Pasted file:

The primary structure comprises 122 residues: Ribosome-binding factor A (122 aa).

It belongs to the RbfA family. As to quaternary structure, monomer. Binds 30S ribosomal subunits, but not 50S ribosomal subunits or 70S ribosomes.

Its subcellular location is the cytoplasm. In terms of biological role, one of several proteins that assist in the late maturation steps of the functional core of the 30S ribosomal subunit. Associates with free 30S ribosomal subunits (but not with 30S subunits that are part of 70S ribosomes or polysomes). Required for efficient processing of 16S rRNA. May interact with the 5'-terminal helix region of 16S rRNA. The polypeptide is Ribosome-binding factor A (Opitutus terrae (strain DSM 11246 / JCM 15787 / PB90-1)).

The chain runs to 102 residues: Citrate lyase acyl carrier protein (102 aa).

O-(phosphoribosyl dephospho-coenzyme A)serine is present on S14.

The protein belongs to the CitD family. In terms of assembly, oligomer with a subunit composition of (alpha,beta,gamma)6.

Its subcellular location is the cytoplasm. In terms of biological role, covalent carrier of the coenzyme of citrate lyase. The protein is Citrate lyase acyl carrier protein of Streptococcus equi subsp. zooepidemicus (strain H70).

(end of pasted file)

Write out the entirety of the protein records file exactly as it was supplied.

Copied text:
The primary structure comprises 122 residues: Ribosome-binding factor A (122 aa).

It belongs to the RbfA family. As to quaternary structure, monomer. Binds 30S ribosomal subunits, but not 50S ribosomal subunits or 70S ribosomes.

Its subcellular location is the cytoplasm. In terms of biological role, one of several proteins that assist in the late maturation steps of the functional core of the 30S ribosomal subunit. Associates with free 30S ribosomal subunits (but not with 30S subunits that are part of 70S ribosomes or polysomes). Required for efficient processing of 16S rRNA. May interact with the 5'-terminal helix region of 16S rRNA. The polypeptide is Ribosome-binding factor A (Opitutus terrae (strain DSM 11246 / JCM 15787 / PB90-1)).

The chain runs to 102 residues: Citrate lyase acyl carrier protein (102 aa).

O-(phosphoribosyl dephospho-coenzyme A)serine is present on S14.

The protein belongs to the CitD family. In terms of assembly, oligomer with a subunit composition of (alpha,beta,gamma)6.

Its subcellular location is the cytoplasm. In terms of biological role, covalent carrier of the coenzyme of citrate lyase. The protein is Citrate lyase acyl carrier protein of Streptococcus equi subsp. zooepidemicus (strain H70).